Home   >   News

Drake Star: Where the money’s going in the funding rounds

As we further break down Drake Star’s Global Gaming Report, we look at a comparison of the early and late rounds, as well as where the money is actually going.
Drake Star: Where the money’s going in the funding rounds

Financials are nearly always a pretty dry read, but our ongoing breakdown of Drake Star’s Global Gaming Report for September 2022 is here to point out some of the key takeaways. We can naturally refer to major acquisitions, what with the ongoing Activision Blizzard saga, but some key technologies such as blockchain and NFTs are still seeing investors go all-in on them, hoping for a resurgence. Meanwhile Embracer Group continues to live up to its name and spread its arms wide to acquire more companies.

There have also been some interesting acquisitions on which we’ve previously reported. VK’s MY.GAMES platform was purchased for $642m by Managing Partner of Leta Capital, Aleksander Chachava. As Drake Star points out, the macroeconomic circumstances have been difficult this year, however we can see how the markets have adapted from earlier in the year to begin taking advantage of otherwise turbulent conditions that have affected the gaming industry.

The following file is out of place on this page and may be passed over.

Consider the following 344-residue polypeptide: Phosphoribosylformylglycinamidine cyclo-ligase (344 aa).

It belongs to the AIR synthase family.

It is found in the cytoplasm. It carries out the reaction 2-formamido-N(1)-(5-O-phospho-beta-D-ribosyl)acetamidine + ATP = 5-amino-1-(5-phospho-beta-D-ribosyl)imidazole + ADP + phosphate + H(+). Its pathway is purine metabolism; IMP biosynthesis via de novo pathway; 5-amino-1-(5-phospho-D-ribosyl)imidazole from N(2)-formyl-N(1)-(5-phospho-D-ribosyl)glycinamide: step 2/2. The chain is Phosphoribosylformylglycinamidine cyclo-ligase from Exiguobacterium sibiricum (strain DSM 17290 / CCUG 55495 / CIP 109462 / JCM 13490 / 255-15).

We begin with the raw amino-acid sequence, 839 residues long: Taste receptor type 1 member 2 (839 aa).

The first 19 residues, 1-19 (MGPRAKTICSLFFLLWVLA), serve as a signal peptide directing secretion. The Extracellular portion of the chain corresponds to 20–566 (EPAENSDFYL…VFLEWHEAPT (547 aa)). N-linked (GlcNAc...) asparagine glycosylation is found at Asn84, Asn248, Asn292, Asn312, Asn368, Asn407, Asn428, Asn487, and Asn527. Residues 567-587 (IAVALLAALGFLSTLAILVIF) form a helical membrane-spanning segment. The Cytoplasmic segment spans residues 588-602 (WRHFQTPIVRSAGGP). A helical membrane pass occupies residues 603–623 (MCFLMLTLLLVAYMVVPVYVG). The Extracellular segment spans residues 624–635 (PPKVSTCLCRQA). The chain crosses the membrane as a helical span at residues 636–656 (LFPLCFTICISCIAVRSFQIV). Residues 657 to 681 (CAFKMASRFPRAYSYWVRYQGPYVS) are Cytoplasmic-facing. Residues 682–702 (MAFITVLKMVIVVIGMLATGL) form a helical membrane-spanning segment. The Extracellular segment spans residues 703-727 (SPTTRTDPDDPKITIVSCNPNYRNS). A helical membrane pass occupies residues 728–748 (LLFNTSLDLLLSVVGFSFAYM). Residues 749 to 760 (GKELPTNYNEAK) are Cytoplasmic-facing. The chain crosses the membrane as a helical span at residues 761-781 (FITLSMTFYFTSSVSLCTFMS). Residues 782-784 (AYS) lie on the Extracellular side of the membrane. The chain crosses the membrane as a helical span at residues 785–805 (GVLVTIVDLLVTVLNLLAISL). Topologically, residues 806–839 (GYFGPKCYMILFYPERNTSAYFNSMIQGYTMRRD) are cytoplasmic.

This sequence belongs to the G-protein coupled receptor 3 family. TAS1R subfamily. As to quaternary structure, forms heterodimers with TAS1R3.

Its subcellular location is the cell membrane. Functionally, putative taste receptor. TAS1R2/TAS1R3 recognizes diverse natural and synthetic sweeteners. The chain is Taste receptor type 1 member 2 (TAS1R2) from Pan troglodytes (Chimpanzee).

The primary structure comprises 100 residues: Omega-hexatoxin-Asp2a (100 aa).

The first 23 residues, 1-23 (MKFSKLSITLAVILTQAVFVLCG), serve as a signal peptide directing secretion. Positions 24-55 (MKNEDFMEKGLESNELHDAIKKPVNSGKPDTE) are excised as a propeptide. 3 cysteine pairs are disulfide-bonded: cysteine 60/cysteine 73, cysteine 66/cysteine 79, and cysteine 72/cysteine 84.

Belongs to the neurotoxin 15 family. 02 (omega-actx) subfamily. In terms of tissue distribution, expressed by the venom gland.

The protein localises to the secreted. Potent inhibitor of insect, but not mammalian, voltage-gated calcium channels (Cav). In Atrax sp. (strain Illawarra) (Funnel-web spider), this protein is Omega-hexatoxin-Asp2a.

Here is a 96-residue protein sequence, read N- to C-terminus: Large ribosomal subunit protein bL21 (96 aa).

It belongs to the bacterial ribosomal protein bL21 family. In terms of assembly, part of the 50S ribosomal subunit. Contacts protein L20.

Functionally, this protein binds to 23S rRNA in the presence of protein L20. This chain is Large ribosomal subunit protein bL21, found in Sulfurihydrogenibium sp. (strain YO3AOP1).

The Fearful Fiscal Frights

Accordingly, although the year started out strong in Q1, with major deals such as the Activision Blizzard acquisition yet to be completed, even now there was a significant lull in Q2. “ With a bumper Q1, and a quieter Q2, we saw a notable rebound in Q3 in M&A and financing activity.” So far it’s been a major year for acquisitions as well, as aside from the Activision Blizzard deal, Embracer Group has also been making major grabs “-with 8 acquisitions totaling over $765M.”

As for where the money is going, we can see some key trends, such as LootMogul raising $200m from Gem Global Yield to build a “sports metaverse platform.” We can see this trend as well with Animoca raising $183.5m from a variety of investors and Jot Art raising $55m, all for metaverse related expansion or projects. Given the necessary infrastructure costs involved, man-hours and other necessities, it makes sense that investment would be high for projects such as this.

Despite a global downturn in the popularity and prices of NFTs we also see many companies still forging onwards with their plans to integrate blockchain technology into their games. Such as the aforementioned Loot Mogul, as well as Limit Break who raised $200m to create a “free-to-own” ecosystem. “More than $3.4B was raised by private blockchain / NFT gaming companies with around half of [the] total amount raised by early-stage companies.”